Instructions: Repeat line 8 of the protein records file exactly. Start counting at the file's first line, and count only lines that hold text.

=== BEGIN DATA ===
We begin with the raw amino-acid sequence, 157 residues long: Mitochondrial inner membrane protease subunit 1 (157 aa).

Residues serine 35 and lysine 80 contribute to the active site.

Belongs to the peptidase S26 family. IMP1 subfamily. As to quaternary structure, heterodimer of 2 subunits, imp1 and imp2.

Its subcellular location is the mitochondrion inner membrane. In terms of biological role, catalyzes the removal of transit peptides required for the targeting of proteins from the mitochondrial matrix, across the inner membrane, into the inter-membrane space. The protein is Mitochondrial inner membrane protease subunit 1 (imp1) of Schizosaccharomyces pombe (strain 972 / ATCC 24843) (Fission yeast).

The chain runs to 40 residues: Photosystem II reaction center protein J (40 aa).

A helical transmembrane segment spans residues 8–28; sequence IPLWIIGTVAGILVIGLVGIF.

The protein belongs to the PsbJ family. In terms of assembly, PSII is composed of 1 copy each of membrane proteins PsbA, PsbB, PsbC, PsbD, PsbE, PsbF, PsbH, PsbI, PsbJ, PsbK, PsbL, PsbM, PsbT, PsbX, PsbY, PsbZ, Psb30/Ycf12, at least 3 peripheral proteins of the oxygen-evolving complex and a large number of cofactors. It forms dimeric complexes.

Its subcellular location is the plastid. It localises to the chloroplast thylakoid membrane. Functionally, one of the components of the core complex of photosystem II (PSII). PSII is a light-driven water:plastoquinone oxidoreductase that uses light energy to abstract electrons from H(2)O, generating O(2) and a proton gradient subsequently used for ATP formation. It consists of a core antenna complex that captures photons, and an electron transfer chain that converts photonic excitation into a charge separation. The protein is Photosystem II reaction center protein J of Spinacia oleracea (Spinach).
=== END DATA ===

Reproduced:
Its subcellular location is the plastid. It localises to the chloroplast thylakoid membrane. Functionally, one of the components of the core complex of photosystem II (PSII). PSII is a light-driven water:plastoquinone oxidoreductase that uses light energy to abstract electrons from H(2)O, generating O(2) and a proton gradient subsequently used for ATP formation. It consists of a core antenna complex that captures photons, and an electron transfer chain that converts photonic excitation into a charge separation. The protein is Photosystem II reaction center protein J of Spinacia oleracea (Spinach).